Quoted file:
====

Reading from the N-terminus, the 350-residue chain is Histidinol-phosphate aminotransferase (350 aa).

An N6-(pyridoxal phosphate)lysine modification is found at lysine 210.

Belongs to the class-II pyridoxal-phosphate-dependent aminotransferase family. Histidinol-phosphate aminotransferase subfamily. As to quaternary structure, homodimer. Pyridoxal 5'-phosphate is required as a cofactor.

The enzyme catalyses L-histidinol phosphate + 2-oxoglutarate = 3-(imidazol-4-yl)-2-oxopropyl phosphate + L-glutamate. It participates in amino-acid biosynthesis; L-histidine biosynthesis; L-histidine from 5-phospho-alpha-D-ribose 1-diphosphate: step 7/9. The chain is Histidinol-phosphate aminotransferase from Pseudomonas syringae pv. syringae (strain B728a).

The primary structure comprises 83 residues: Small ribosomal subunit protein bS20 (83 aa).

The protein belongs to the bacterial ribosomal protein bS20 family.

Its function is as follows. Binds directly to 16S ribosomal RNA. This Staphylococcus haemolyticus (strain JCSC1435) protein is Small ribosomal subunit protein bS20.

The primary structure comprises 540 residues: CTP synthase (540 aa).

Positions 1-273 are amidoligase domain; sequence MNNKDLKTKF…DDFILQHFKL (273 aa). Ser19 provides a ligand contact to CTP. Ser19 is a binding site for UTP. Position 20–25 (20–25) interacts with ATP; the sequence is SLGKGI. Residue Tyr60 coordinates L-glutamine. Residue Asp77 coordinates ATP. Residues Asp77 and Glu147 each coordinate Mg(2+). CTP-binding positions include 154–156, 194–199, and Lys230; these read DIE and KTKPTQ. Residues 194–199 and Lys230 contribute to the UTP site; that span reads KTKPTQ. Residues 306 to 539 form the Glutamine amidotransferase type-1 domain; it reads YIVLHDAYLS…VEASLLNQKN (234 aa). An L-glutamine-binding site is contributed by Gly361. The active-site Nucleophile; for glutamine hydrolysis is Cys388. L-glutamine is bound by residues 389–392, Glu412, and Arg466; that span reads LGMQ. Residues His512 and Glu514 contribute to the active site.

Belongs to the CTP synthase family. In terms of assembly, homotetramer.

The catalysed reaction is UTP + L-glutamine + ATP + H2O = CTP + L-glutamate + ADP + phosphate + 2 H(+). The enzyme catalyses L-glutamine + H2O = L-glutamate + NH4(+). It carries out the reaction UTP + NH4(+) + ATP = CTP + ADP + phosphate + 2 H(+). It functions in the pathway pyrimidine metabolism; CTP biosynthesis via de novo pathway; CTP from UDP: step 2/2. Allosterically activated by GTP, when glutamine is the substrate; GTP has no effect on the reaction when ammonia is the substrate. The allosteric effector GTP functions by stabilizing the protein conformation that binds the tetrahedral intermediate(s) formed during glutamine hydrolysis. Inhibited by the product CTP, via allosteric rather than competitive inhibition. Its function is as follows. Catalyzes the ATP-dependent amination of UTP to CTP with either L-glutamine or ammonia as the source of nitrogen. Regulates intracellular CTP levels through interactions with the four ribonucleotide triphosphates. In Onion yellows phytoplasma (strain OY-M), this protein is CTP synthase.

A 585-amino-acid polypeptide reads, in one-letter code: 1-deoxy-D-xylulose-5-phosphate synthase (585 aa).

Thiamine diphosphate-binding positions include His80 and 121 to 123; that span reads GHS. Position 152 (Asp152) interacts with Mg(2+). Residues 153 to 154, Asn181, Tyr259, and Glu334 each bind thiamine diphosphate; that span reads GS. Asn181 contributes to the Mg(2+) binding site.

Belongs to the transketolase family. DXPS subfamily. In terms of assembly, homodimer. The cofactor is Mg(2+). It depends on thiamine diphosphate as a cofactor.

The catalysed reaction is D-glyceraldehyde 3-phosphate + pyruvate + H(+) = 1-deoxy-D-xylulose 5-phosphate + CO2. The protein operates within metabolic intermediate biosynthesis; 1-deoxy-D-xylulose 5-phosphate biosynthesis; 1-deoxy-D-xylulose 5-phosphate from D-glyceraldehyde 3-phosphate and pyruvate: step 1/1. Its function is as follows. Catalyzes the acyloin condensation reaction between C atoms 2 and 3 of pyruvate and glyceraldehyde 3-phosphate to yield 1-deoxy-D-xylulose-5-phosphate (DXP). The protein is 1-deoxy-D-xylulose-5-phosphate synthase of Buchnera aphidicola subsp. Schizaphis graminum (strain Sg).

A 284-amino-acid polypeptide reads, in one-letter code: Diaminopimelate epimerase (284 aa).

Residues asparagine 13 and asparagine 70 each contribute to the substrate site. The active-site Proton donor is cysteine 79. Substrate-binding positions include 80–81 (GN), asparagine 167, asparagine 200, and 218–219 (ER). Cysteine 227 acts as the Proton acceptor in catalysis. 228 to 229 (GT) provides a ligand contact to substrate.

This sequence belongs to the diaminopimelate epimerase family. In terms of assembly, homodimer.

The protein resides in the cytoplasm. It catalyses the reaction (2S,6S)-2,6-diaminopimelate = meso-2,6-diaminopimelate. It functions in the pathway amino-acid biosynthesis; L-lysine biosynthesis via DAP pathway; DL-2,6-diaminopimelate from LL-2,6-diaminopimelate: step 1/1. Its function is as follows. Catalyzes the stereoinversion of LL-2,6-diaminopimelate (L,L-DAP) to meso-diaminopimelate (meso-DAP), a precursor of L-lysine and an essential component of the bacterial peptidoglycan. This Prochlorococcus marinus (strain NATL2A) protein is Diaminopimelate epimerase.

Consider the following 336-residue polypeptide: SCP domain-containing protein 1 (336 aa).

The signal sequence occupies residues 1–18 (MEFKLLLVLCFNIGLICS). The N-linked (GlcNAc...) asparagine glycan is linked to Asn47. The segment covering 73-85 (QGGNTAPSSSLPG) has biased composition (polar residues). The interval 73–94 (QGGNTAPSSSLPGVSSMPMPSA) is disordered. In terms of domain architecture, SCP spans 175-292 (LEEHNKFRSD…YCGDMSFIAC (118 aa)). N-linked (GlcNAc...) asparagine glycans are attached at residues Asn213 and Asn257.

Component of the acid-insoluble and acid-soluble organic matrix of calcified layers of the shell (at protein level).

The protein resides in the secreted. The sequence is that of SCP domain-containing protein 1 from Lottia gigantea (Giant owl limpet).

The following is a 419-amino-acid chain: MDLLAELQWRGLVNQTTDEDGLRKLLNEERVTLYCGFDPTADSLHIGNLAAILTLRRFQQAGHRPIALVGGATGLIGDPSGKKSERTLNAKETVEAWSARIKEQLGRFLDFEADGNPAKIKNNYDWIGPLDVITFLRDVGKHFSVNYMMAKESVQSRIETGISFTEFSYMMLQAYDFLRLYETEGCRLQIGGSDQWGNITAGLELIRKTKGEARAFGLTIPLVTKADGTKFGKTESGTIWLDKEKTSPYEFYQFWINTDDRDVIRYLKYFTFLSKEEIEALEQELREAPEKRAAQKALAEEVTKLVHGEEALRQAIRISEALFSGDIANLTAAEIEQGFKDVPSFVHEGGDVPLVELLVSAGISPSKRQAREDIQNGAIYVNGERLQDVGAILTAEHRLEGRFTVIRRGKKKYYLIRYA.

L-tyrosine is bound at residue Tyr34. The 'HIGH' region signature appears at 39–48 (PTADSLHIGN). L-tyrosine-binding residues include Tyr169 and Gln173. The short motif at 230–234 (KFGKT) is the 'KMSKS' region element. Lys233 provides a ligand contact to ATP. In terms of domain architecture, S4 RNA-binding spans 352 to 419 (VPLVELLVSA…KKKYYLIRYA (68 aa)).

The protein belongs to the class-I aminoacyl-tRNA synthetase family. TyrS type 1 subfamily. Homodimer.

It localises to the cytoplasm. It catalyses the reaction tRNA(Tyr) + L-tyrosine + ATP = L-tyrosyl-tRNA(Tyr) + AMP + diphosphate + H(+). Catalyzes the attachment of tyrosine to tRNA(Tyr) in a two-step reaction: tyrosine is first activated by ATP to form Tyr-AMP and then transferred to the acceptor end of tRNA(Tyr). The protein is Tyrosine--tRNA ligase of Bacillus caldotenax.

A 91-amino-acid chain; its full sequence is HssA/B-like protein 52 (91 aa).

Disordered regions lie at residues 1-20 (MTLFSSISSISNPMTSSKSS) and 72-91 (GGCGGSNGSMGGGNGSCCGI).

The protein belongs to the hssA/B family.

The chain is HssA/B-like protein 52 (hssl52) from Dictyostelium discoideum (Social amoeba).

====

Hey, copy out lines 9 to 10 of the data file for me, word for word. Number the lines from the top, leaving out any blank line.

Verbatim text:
Positions 1-273 are amidoligase domain; sequence MNNKDLKTKF…DDFILQHFKL (273 aa). Ser19 provides a ligand contact to CTP. Ser19 is a binding site for UTP. Position 20–25 (20–25) interacts with ATP; the sequence is SLGKGI. Residue Tyr60 coordinates L-glutamine. Residue Asp77 coordinates ATP. Residues Asp77 and Glu147 each coordinate Mg(2+). CTP-binding positions include 154–156, 194–199, and Lys230; these read DIE and KTKPTQ. Residues 194–199 and Lys230 contribute to the UTP site; that span reads KTKPTQ. Residues 306 to 539 form the Glutamine amidotransferase type-1 domain; it reads YIVLHDAYLS…VEASLLNQKN (234 aa). An L-glutamine-binding site is contributed by Gly361. The active-site Nucleophile; for glutamine hydrolysis is Cys388. L-glutamine is bound by residues 389–392, Glu412, and Arg466; that span reads LGMQ. Residues His512 and Glu514 contribute to the active site.

Belongs to the CTP synthase family. In terms of assembly, homotetramer.